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Decision support is an old-fashioned term for BI. However, when it comes to making strategic decisions (should we acquire so-and-so? What R&D strategies should we adopt?) conventional BI doesn’t really help. On the other hand, some software back-up in helping to view options, assess risks and estimate potential rewards is a seriously good idea. Of course, you can hire consultants (expensively) for a one-off strategic decision but what about all the other strategic decisions that you have to make? More expensive consultants? Or, of course, you can model everything in Excel, which is fine as far as it goes, except that it was never designed for this sort of task and it doesn’t go far enough.
Or you could go look at SmithBayes (named after Adam Smith and Thomas Bayes). This company was spun-off from Mclaren a couple of years ago. Now, you may not know this but the leading Formula 1 racing teams model different race scenarios prior to each race and then decide on relevant strategies in advance. Then, during racing, these scenarios have to be continually updated and revised so that appropriate decisions can be made based on calculated risk/rewards relative to the various options that are available. For example, should the driver go all out for a win or settle for 3rd place? Of course, they don’t always get these decisions right but the point is that the computer models provide them with the information to make informed decisions.
Anyway, that’s what the SmithBayes Platform was originally designed to do but, since it’s spin-off, it has been targeted at strategic business decisions. One point I find particularly interesting with respect to the product’s background is that we tend to think about strategic decisions as being long-term things but, as the Formula 1 example proves, strategies can be very short term in appropriate circumstances. Thus, SmithBayes has customers in the Aerospace sector, for example, using the company’s platform to support new product development in areas where you are talking about a decades of development and deployment yet, on the other hand, it has customers in FMCG where an issue might be one of how best to respond to competitive marketing campaigns. In the latter case, the customer is now able make appropriate responses to such threats in a week when previously it took three to four months.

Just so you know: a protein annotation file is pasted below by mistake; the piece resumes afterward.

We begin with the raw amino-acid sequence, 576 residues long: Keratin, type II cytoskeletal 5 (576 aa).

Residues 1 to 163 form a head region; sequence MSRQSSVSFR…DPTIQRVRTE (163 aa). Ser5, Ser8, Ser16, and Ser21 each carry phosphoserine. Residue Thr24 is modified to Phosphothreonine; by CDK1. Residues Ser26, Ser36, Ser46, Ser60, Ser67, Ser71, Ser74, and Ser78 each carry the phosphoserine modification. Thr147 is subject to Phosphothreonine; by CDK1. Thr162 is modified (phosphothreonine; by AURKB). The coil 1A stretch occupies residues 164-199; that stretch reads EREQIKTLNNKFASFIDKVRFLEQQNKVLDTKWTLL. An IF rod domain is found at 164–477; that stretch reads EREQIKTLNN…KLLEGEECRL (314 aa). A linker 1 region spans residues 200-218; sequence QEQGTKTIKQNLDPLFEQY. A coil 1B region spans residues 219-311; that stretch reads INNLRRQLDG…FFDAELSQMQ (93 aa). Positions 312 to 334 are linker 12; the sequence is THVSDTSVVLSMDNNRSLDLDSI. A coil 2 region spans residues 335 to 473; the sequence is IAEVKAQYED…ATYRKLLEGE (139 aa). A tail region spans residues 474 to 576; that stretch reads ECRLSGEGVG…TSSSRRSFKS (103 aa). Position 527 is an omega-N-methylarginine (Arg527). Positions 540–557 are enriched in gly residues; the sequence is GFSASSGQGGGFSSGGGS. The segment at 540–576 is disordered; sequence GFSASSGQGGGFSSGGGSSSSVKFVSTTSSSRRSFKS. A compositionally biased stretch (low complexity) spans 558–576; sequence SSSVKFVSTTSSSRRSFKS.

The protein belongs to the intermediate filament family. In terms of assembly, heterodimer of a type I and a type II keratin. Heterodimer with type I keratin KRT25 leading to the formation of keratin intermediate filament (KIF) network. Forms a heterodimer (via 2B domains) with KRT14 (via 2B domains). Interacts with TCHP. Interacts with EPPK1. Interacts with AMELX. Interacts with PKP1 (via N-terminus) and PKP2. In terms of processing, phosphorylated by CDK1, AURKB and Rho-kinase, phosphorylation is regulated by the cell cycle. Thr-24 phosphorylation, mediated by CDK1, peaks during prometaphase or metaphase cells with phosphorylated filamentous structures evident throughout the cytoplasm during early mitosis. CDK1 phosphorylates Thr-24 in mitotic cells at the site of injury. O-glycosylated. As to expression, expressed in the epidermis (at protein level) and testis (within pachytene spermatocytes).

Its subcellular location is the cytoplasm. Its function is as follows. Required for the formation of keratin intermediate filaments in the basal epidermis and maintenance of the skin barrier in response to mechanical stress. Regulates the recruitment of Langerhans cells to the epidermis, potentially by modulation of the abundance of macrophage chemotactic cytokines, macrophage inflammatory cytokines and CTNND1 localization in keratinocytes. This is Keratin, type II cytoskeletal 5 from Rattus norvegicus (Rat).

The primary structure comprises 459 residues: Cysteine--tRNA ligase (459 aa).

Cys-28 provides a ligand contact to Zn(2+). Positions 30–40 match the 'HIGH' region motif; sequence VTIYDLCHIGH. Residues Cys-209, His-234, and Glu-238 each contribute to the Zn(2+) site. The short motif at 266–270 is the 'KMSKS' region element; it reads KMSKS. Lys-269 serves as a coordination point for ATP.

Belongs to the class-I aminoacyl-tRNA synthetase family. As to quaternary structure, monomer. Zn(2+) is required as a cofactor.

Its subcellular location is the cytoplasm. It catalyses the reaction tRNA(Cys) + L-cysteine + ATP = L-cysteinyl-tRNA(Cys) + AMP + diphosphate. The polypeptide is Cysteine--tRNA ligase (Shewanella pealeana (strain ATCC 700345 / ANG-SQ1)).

As far as the product itself is concerned, it was originally written in Delphi but version 2.0, which is released this month, has been completely re-written for Windows. It provides a highly graphical environment, using drag-and-drop techniques against so-called ‘smart objects’ that you use to build your model. These objects may drive from either internal sources (databases, spreadsheets and so on) or, in the latest release, externally (competitive actions, government regulations, industry forecasts and so forth). All of these are treated as time series so that they are subject to change. They also have associated quality indicators, which indicate how reliable these objects are: are they historical facts, forecasts from a trusted third party, a finger in the wind or whatever? Objects with different quality indicators are treated differently. The model itself re-calibrates over time (something which is very difficult to do with Excel) and it will be automatically updated if a constituent object changes (say, an updated forecast is published), along with the raising of relevant alerts.
The company only has offices in London at present though it already has one US-based customer and is talking to several more potential clients: if it succeeds in winning some or all of these then it is likely that it will expand into the States. As I think this is a cool product for which there is no real competition I expect SmithBayes to have to open in the US sooner rather than later.